K. Dodds-Eden

Max Planck Institute for Extraterrestrial Physics, Arching, Bavaria, Germany

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Publications (36)134.67 Total impact

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    ABSTRACT: Aims. We report on simultaneous observations and modeling of mid-infrared (MIR), near-infrared (NIR), and submillimeter (submm) emission of the source Sgr A* associated with the supermassive black hole at the center of our Galaxy. Our goal was to monitor the activity of Sgr A* at different wavelengths in order to constrain the emitting processes and gain insight into the nature of the close environment of Sgr A*. Methods. We used the MIR instrument VISIR in the BURST imaging mode, the adaptive optics assisted NIR camera NACO, and the sub-mm antenna APEX to monitor Sgr A* over several nights in July 2007. Results. The observations reveal remarkable variability in the NIR and sub-mm during the five nights of observation. No source was detected in the MIR, but we derived the lowest upper limit for a flare at 8.59 microns (22.4 mJy with A_8.59mu = 1.6+/- 0.5). This observational constraint makes us discard the observed NIR emission as coming from a thermal component emitting at sub-mm frequencies. Moreover, comparison of the sub-mm and NIR variability shows that the highest NIR fluxes (flares) are coincident with the lowest sub-mm levels of our five-night campaign involving three flares. We explain this behavior by a loss of electrons to the system and/or by a decrease in the magnetic field, as might conceivably occur in scenarios involving fast outflows and/or magnetic reconnection.
    Astronomy and Astrophysics 01/2013; · 5.08 Impact Factor
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    ABSTRACT: The X-ray and near-IR emission from Sgr A* is dominated by flaring, while a quiescent component dominates the emission at radio and sub-mm wavelengths. The spectral energy distribution of the quiescent emission from Sgr A* peaks at sub-mm wavelengths and is modeled as synchrotron radiation from a thermal population of electrons in the accretion flow, with electron temperatures ranging up to $\sim 5-20$\,MeV. Here we investigate the mechanism by which X-ray flare emission is produced through the interaction of the quiescent and flaring components of Sgr A*. The X-ray flare emission has been interpreted as inverse Compton, self-synchrotron-Compton, or synchrotron emission. We present results of simultaneous X-ray and near-IR observations and show evidence that X-ray peak flare emission lags behind near-IR flare emission with a time delay ranging from a few to tens of minutes. Our Inverse Compton scattering modeling places constraints on the electron density and temperature distributions of the accretion flow and on the locations where flares are produced. In the context of this model, the strong X-ray counterparts to near-IR flares arising from the inner disk should show no significant time delay, whereas near-IR flares in the outer disk should show a broadened and delayed X-ray flare.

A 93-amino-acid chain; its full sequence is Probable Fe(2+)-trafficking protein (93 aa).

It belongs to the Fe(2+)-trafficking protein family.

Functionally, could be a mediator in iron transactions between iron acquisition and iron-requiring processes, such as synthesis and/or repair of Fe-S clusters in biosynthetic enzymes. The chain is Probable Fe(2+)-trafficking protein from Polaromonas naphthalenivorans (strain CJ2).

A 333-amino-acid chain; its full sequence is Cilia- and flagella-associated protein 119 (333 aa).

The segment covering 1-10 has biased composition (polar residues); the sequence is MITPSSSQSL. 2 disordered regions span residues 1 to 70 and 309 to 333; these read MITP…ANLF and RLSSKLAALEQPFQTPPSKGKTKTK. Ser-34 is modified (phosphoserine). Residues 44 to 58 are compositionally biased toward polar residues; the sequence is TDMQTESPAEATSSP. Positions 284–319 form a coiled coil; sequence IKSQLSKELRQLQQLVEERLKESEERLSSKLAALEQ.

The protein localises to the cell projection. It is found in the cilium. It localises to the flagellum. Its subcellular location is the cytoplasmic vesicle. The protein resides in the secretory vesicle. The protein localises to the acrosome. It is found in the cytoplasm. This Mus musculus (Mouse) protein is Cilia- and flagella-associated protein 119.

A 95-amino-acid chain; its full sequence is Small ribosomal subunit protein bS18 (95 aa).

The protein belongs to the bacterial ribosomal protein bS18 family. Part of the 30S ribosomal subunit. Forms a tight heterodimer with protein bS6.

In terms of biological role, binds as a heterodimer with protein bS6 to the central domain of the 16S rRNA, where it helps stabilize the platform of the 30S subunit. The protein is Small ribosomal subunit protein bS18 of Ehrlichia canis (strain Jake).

The Astronomical Journal 03/2012; 144(1). · 4.97 Impact Factor